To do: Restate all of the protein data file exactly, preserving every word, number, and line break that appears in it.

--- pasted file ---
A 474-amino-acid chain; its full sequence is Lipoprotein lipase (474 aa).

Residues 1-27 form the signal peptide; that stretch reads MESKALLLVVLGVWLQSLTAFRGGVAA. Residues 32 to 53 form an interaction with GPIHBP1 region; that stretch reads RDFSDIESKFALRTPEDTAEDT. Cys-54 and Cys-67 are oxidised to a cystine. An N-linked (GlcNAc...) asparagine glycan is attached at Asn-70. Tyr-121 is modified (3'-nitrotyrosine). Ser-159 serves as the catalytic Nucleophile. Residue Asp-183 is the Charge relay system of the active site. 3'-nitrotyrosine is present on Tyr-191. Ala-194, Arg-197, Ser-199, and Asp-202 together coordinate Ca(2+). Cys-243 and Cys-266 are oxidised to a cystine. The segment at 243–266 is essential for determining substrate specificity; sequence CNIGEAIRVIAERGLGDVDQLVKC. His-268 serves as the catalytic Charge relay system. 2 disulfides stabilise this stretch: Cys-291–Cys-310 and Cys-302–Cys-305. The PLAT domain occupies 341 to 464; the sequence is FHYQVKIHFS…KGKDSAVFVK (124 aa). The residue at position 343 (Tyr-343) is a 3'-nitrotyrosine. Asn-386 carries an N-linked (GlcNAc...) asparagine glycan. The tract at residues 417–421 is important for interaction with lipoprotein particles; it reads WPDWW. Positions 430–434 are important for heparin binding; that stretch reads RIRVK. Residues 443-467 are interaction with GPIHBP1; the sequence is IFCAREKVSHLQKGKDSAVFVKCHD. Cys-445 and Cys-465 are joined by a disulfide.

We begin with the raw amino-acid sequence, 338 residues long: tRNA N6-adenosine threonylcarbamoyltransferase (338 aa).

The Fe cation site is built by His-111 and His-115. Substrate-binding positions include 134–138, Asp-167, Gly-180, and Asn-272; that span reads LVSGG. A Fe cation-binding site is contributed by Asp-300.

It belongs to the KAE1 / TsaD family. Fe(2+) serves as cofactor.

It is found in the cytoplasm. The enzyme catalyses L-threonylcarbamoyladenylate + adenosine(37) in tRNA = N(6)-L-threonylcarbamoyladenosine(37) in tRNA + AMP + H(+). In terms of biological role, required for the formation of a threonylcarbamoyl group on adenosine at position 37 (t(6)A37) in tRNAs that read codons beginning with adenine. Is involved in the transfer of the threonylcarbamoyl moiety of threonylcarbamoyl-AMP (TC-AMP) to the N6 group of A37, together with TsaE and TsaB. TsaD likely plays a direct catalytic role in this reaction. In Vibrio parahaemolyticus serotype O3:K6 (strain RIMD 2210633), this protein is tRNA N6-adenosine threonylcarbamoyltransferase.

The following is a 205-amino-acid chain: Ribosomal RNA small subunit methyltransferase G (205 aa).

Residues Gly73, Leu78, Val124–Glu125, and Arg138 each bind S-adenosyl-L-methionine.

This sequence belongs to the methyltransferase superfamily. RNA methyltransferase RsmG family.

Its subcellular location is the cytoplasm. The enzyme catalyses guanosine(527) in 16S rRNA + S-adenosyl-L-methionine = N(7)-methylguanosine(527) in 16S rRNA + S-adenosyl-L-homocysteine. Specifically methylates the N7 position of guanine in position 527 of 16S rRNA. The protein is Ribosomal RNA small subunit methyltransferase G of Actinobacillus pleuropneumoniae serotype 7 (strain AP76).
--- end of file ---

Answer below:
A 474-amino-acid chain; its full sequence is Lipoprotein lipase (474 aa).

Residues 1-27 form the signal peptide; that stretch reads MESKALLLVVLGVWLQSLTAFRGGVAA. Residues 32 to 53 form an interaction with GPIHBP1 region; that stretch reads RDFSDIESKFALRTPEDTAEDT. Cys-54 and Cys-67 are oxidised to a cystine. An N-linked (GlcNAc...) asparagine glycan is attached at Asn-70. Tyr-121 is modified (3'-nitrotyrosine). Ser-159 serves as the catalytic Nucleophile. Residue Asp-183 is the Charge relay system of the active site. 3'-nitrotyrosine is present on Tyr-191. Ala-194, Arg-197, Ser-199, and Asp-202 together coordinate Ca(2+). Cys-243 and Cys-266 are oxidised to a cystine. The segment at 243–266 is essential for determining substrate specificity; sequence CNIGEAIRVIAERGLGDVDQLVKC. His-268 serves as the catalytic Charge relay system. 2 disulfides stabilise this stretch: Cys-291–Cys-310 and Cys-302–Cys-305. The PLAT domain occupies 341 to 464; the sequence is FHYQVKIHFS…KGKDSAVFVK (124 aa). The residue at position 343 (Tyr-343) is a 3'-nitrotyrosine. Asn-386 carries an N-linked (GlcNAc...) asparagine glycan. The tract at residues 417–421 is important for interaction with lipoprotein particles; it reads WPDWW. Positions 430–434 are important for heparin binding; that stretch reads RIRVK. Residues 443-467 are interaction with GPIHBP1; the sequence is IFCAREKVSHLQKGKDSAVFVKCHD. Cys-445 and Cys-465 are joined by a disulfide.

We begin with the raw amino-acid sequence, 338 residues long: tRNA N6-adenosine threonylcarbamoyltransferase (338 aa).

The Fe cation site is built by His-111 and His-115. Substrate-binding positions include 134–138, Asp-167, Gly-180, and Asn-272; that span reads LVSGG. A Fe cation-binding site is contributed by Asp-300.

It belongs to the KAE1 / TsaD family. Fe(2+) serves as cofactor.

It is found in the cytoplasm. The enzyme catalyses L-threonylcarbamoyladenylate + adenosine(37) in tRNA = N(6)-L-threonylcarbamoyladenosine(37) in tRNA + AMP + H(+). In terms of biological role, required for the formation of a threonylcarbamoyl group on adenosine at position 37 (t(6)A37) in tRNAs that read codons beginning with adenine. Is involved in the transfer of the threonylcarbamoyl moiety of threonylcarbamoyl-AMP (TC-AMP) to the N6 group of A37, together with TsaE and TsaB. TsaD likely plays a direct catalytic role in this reaction. In Vibrio parahaemolyticus serotype O3:K6 (strain RIMD 2210633), this protein is tRNA N6-adenosine threonylcarbamoyltransferase.

The following is a 205-amino-acid chain: Ribosomal RNA small subunit methyltransferase G (205 aa).

Residues Gly73, Leu78, Val124–Glu125, and Arg138 each bind S-adenosyl-L-methionine.

This sequence belongs to the methyltransferase superfamily. RNA methyltransferase RsmG family.

Its subcellular location is the cytoplasm. The enzyme catalyses guanosine(527) in 16S rRNA + S-adenosyl-L-methionine = N(7)-methylguanosine(527) in 16S rRNA + S-adenosyl-L-homocysteine. Specifically methylates the N7 position of guanine in position 527 of 16S rRNA. The protein is Ribosomal RNA small subunit methyltransferase G of Actinobacillus pleuropneumoniae serotype 7 (strain AP76).